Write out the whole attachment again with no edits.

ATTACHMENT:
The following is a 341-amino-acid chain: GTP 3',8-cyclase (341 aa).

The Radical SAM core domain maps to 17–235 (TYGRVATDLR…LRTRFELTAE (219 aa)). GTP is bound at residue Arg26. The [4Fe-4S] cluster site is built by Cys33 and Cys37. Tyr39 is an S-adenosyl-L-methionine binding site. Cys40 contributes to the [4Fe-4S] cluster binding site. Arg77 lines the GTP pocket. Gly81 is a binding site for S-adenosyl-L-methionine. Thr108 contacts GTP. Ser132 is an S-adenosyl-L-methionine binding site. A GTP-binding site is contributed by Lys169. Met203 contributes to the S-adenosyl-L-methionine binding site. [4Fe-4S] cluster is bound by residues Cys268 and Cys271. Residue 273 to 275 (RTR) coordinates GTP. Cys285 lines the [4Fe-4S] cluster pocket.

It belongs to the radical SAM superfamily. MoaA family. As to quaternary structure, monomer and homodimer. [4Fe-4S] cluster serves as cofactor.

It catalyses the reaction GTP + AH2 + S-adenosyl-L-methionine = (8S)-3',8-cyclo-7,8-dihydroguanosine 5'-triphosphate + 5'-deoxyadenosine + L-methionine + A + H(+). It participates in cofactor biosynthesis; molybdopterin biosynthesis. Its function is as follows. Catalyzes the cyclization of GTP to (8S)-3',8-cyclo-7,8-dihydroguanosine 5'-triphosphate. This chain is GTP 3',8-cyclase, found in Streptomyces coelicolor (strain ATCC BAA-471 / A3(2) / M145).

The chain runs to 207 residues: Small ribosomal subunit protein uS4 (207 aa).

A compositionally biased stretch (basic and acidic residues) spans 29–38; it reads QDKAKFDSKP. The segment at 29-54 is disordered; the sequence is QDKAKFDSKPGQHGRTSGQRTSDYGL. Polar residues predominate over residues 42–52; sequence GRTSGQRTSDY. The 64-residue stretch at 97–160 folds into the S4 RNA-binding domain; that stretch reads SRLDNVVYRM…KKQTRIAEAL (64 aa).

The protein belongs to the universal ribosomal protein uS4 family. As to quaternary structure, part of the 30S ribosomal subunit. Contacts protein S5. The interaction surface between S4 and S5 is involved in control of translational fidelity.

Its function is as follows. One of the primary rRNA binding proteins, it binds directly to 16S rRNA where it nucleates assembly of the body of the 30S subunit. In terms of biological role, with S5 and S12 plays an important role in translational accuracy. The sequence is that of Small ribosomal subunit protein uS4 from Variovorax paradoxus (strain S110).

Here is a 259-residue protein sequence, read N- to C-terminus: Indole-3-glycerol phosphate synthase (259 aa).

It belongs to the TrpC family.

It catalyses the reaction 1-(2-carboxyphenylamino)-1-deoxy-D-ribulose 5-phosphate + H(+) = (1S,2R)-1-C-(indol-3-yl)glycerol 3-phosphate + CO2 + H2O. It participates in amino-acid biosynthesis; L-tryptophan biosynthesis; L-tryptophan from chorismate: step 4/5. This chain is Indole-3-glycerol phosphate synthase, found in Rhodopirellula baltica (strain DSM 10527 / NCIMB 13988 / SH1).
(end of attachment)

The following is a 341-amino-acid chain: GTP 3',8-cyclase (341 aa).

The Radical SAM core domain maps to 17–235 (TYGRVATDLR…LRTRFELTAE (219 aa)). GTP is bound at residue Arg26. The [4Fe-4S] cluster site is built by Cys33 and Cys37. Tyr39 is an S-adenosyl-L-methionine binding site. Cys40 contributes to the [4Fe-4S] cluster binding site. Arg77 lines the GTP pocket. Gly81 is a binding site for S-adenosyl-L-methionine. Thr108 contacts GTP. Ser132 is an S-adenosyl-L-methionine binding site. A GTP-binding site is contributed by Lys169. Met203 contributes to the S-adenosyl-L-methionine binding site. [4Fe-4S] cluster is bound by residues Cys268 and Cys271. Residue 273 to 275 (RTR) coordinates GTP. Cys285 lines the [4Fe-4S] cluster pocket.

It belongs to the radical SAM superfamily. MoaA family. As to quaternary structure, monomer and homodimer. [4Fe-4S] cluster serves as cofactor.

It catalyses the reaction GTP + AH2 + S-adenosyl-L-methionine = (8S)-3',8-cyclo-7,8-dihydroguanosine 5'-triphosphate + 5'-deoxyadenosine + L-methionine + A + H(+). It participates in cofactor biosynthesis; molybdopterin biosynthesis. Its function is as follows. Catalyzes the cyclization of GTP to (8S)-3',8-cyclo-7,8-dihydroguanosine 5'-triphosphate. This chain is GTP 3',8-cyclase, found in Streptomyces coelicolor (strain ATCC BAA-471 / A3(2) / M145).

The chain runs to 207 residues: Small ribosomal subunit protein uS4 (207 aa).

A compositionally biased stretch (basic and acidic residues) spans 29–38; it reads QDKAKFDSKP. The segment at 29-54 is disordered; the sequence is QDKAKFDSKPGQHGRTSGQRTSDYGL. Polar residues predominate over residues 42–52; sequence GRTSGQRTSDY. The 64-residue stretch at 97–160 folds into the S4 RNA-binding domain; that stretch reads SRLDNVVYRM…KKQTRIAEAL (64 aa).

The protein belongs to the universal ribosomal protein uS4 family. As to quaternary structure, part of the 30S ribosomal subunit. Contacts protein S5. The interaction surface between S4 and S5 is involved in control of translational fidelity.

Its function is as follows. One of the primary rRNA binding proteins, it binds directly to 16S rRNA where it nucleates assembly of the body of the 30S subunit. In terms of biological role, with S5 and S12 plays an important role in translational accuracy. The sequence is that of Small ribosomal subunit protein uS4 from Variovorax paradoxus (strain S110).

Here is a 259-residue protein sequence, read N- to C-terminus: Indole-3-glycerol phosphate synthase (259 aa).

It belongs to the TrpC family.

It catalyses the reaction 1-(2-carboxyphenylamino)-1-deoxy-D-ribulose 5-phosphate + H(+) = (1S,2R)-1-C-(indol-3-yl)glycerol 3-phosphate + CO2 + H2O. It participates in amino-acid biosynthesis; L-tryptophan biosynthesis; L-tryptophan from chorismate: step 4/5. This chain is Indole-3-glycerol phosphate synthase, found in Rhodopirellula baltica (strain DSM 10527 / NCIMB 13988 / SH1).